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Sharing plates at Hotel Palomar’s new restaurant is like a gastro-tour from the Big Easy to the California coast


[ Try It ] 
1047 5th Ave
San Diego, CA 92101

From the dark leather chairs to the contempo modular tables and golden relief map of San Diego’s bayfront, nary a thing has changed in the dining room. But the décor was never the problem at Suite & Tender. If anything, it was the defunct resto’s most alluring attribute. Thankfully at Saltbox, the new eatery installed in the second floor of Downtown’s Palomar Hotel, the food is as notable as the space. 

An initial scan of the menu turned up straightforward, seasonally-driven fare at prices lower than anything I’d spied beneath the space’s dim lighting in the past.

Ready to exercise some spirits, I selected from a list of cocktails devised by house mixologist Erin Williams. A recent transplant from NYC, Williams honed her skills at the famed Pegu Club under spirit channeler Audrey Saunders. That pedigree glows as brightly as her neon-red Off the Beet’en Path, a saffron gin-based tipple delivering a citrusy zing that gives way to floral notes and a grapefruit-like finish. It may have looked like Kool-Aid, but was in no way sugary and exhibited exquisite balance. So, too, did my favorite of the bunch, Mental Ward. Composed of rye, lime juice, and pomegranate molasses, it delivered the familiar flavors of a whiskey sour without the alcohol burn.

With an open and freshly lubricated mind, I turned my attention to a collection of composed bar snacks like warm Castelvetrano olives, a dish called Crazy Pickles featuring an array of tart pickled vegetables and quail eggs that’ll make you forever forget dive-bar jugs full of fluorescent-pink ova, and miniature corn dogs stuffed with housemade shellfish sausage. All were enjoyable with the exception of some pickled bay shrimp that were more mealy than crazy.

The best of the small bites bunch were something I never expected in such a posh setting—tacos. In a gourmet take on this street food standout, chef Simon Dolinky fills crispy housemade corn tortillas with heaps of either tangy shrimp ceviche and mango salsa or fall-apart tender ginger and soy stewed beef cheek with bright kimchi.

Bay scallop ceviche

More low-and-slow lusciousness comes courtesy of Dolinky’s oxtail jam (move over, bone marrow). Cooked down with a sweet port wine gastrique, it’s perfect for smearing onto molasses-bread toast-points.  Short ribs beefing up a grilled manchego cheese sandwich were seasoned well, but undercooked. Thankfully, a zesty Creole sauce piquante and bread and butter pickles made this offering too tasty to be undone by a little chew.

Chef Dolinky brings more than a decade of experience to Saltbox gained at other Kimpton Hotel properties in New Orleans, L.A., and Downtown’s Hotel Solamar, where he served as a sous to Jsix’s Christian Graves, a golden boy in the local slow food community. Dolinsky’s Big Easy style comes through in all his slow-cooked meats, but he also embraces SoCal styles with citrus-cured shellfish offerings. Across the board, his dishes are approachable and built for a more casual, family-style experience than the fancy dining room implies.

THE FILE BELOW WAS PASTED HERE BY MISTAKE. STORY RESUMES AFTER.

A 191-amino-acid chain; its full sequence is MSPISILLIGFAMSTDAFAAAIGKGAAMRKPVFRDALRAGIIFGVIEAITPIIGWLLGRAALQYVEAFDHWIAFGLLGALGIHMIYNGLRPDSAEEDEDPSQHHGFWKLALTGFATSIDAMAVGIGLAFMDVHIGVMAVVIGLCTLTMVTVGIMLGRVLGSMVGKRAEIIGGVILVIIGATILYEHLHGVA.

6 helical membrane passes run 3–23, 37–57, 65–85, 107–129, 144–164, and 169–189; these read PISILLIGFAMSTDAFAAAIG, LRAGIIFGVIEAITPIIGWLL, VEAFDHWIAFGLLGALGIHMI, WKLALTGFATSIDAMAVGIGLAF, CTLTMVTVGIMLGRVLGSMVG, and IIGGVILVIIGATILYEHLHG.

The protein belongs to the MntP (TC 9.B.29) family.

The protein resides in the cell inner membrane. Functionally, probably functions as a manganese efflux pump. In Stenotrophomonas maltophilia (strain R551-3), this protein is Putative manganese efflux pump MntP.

On the lighter side of the menu, there are six salads, only two of which use lettuce as a base. Bitter grilled kale replaces boring romaine in a pecorino-spiked take on a Caesar served with a filet of white anchovy, while Brussels sprouts leaves match up with coriander dressing and cylinders of pear sprinkled with beet powder.

In a selection of seafood offerings, Baja bay scallops marinated in chile-laced tangerine juice are layered with heirloom tomato pico de gallo, cucumber, avocado purée, and an icy jalapeño granita. Sweet, sour, earthy, and salty, all of the flavor components enjoyed at once are delicious. The only shortcoming is the chilly temperature and crunch of the granita, which works against the rest of the ingredients. More harmonious, the pot of plump mussels swimming in spicy cioppino broth is served with house-baked sourdough that’s low on fermented twang, but spot-on with its contrasting inner chew and outer crunch.

Desserts include a quartet of items like chocolate churros and butterscotch pudding. But if decadence is your game, go for the Peanut Butter Bomb, a half-dome of layered chocolate cake and peanut butter mousse encased in chocolate and served with pulverized pretzels and a smooth-as-butter maple-bacon ice cream.

The menu isn’t what one would expect based on Saltbox’s sleek design, but by holding on to the elements that work—looks and service—and bringing in solid, approachable flavors, this space has been given something far better than a facelift. Now it has heart… and hope.  

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